Data Center Leasing Goes Boom


By: Mary Jander

Business is booming for companies that lease data center facilities, and the trend is pulling other markets up with it. That’s the main finding of a some recent research reports on the topic that draw on results from the past year.

Information from the DatacenterHawk research firm, for instance, shows that data center customers in North America ordered up resources backed by 4,742 megawatts (MW) of power in 4Q 2020. That’s a 15% rise for the year, and 19% over the 3,978.9 MW of commissioned power in 4Q 2019.

According to a forecast by consultancy North American Data Centers (NADC), power commissioned at all leased data center facilities in the U.S. in 2020 was about 700 MW — three times that commissioned in 2019 and twice what was needed in 2018. “[2020] was the best all-time year for MTDC [multi-tenant data center] leasing,” NADC’s report states.

NADC says remote work forced by the COVID-19 pandemic, along with increased online activity in entertainment and e-commerce, pushed large enterprises and hyperscale cloud providers to lease more resources last year to meet demand for their services. And for the first time since 2017, there was sufficient demand that facilities under construction exceeded the space available, as shown in the chart below:

Source: North American Data Centers, Data Center Real Estate Review 2020.

Microsoft Leads the Lessees

Among the titans, Microsoft (MSFT) stood out last year, having ordered up facilities requiring 225 MW of power in northern Virginia; San Jose and Santa Clara, Calif.; the Chicago area; and Phoenix, Ariz.; among other well-known hubs for data center services. This tallies with Microsoft’s 2020 focus on expanding Azure regions worldwide.

Other big consumers included Google (GOOGL), Facebook (FB), ByteDance (owner of TikTok), Oracle (ORCL), Uber (UBER), Workday (WDAY), and Twitter (TWTR). AWS, notably, does lease data center facilities but has led a movement among hyperscalers to build out proprietary centers as well.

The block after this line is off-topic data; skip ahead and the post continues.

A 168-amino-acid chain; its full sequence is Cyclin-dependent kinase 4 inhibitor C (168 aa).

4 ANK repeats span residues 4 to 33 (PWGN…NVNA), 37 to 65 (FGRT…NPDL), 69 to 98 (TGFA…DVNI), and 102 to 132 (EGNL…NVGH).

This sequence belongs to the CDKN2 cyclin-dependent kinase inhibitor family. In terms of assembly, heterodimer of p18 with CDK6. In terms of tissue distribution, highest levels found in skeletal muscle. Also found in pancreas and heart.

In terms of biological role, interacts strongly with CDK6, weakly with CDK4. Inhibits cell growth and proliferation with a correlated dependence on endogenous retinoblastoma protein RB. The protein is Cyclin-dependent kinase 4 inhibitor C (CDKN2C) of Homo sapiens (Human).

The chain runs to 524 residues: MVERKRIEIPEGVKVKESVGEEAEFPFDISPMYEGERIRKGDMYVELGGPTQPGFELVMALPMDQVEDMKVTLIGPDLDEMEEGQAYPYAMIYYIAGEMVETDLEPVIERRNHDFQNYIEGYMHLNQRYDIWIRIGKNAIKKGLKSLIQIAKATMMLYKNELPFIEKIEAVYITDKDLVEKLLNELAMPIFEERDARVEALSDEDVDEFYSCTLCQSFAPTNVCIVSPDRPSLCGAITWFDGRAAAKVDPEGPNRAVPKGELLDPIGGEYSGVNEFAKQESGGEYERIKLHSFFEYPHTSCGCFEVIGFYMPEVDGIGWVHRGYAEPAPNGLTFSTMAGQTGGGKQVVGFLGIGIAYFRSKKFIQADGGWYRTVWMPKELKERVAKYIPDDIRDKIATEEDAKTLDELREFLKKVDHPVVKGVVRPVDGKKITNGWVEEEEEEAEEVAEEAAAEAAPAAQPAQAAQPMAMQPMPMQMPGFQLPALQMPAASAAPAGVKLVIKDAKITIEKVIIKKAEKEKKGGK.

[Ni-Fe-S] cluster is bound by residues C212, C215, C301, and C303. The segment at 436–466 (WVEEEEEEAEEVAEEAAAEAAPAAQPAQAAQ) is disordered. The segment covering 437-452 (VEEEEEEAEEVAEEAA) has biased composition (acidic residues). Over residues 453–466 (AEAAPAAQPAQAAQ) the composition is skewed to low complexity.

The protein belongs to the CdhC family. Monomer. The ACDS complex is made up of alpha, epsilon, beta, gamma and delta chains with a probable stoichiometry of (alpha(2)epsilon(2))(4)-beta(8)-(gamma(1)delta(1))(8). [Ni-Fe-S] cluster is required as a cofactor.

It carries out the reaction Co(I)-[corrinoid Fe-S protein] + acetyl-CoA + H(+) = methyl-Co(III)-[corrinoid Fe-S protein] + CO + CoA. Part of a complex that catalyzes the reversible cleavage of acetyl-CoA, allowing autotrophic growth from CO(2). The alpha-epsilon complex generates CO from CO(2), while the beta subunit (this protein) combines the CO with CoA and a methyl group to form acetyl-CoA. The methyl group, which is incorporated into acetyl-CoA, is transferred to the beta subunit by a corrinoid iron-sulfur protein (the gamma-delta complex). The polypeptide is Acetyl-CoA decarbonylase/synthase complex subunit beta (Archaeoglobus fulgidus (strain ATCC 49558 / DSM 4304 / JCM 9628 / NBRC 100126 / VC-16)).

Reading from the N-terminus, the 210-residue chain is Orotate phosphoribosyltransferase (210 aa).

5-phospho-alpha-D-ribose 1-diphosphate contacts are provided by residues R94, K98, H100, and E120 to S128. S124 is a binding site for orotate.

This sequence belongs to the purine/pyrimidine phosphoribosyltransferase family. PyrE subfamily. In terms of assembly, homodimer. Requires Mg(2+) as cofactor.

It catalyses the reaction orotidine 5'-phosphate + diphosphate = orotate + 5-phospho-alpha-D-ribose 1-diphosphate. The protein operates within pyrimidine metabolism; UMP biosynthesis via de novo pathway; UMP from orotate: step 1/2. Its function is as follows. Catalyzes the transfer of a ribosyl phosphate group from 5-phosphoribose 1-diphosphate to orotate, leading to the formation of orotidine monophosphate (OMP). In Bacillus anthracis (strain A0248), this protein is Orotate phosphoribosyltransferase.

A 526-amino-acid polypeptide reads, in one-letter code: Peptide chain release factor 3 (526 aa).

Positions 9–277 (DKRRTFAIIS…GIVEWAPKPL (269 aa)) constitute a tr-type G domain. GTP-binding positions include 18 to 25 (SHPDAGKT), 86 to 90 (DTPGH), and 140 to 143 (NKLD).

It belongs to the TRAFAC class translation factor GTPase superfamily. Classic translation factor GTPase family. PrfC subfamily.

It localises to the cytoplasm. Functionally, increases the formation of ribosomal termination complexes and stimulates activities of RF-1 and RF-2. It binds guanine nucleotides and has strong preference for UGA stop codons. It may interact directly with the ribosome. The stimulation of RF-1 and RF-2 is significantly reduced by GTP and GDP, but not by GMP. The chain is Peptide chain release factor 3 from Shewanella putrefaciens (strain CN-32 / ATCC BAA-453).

Who’s Leasing the Most?

The data center suppliers who led in leased facilities last year included real estate investment trusts (REITs) such as CoreSite Realty (CORE), CyrusOne (CONE), Digital Realty Trust (DLR), QTS Realty Trust (QTS), and Switch Inc. (SWCH), along with a handful of smaller firms.

Among the vendors missing from recent reports is Equinix (EQIX), which declines to offer the numbers needed for market sizing. Still, Equinix is usually cited alongside the REITs as a market leader in North America and internationally. The company, which will release full-year 2020 earnings in February, has enjoyed five quarters of revenue growth and has guided toward 8% revenue growth for the full year 2020.

In the U.S., data center suppliers focused on a handful of key areas nationwide that are known as hubs for all kinds of services. In an equity research note, Jeffries analyst Jonathan Petersen and colleagues point to Chicago as leading U.S. national access points in sales during 2020 (45 MWs’ worth). The key lessor there was QTS. Elsewhere, Jeffries says, northern California was a hotspot, with CoreSite Realty leading there. Digital Realty Trust and CyrusOne succeeded in Phoenix, Ariz.; QTS and Switch rose to the top in Atlanta; and in Dallas, Digital Realty and CyrusOne were featured.

Data Center Leasing Draws Other Markets

Robust demand for leased data centers is having a positive impact on the vendors whose equipment populates those facilities. According to the Jeffries analysts, these include semiconductor firms whose chips are central to data center gear — AMD (AMD), NVIDIA (NVDA), Inphi (IPHI), Intel (INTC), and Xilinx (XLNX) — as well as suppliers of data center switches, including Arista (ANET), Ciena (CIEN), Cisco (CSCO), and Juniper (JNPR).

Signs are good that the leased data center space will continue to expand this year. The trends toward secure edge and multi-cloud networking are also fueling the need for hyperscaler clouds -- and the facilities underlying them.

As the Jeffries analysts state in their report:

“We expect [data center semiconductor] revenues to decline slightly in 4Q20 as data centers undergo a brief period of digestion. Though, we think the analyst forecasts for 4Q20 and 1Q21, including our own, might prove conservative given the elevated levels of leasing volumes….. The continued momentum should be a positive for all [data center] REITs, [semiconductor and networking] sectors.”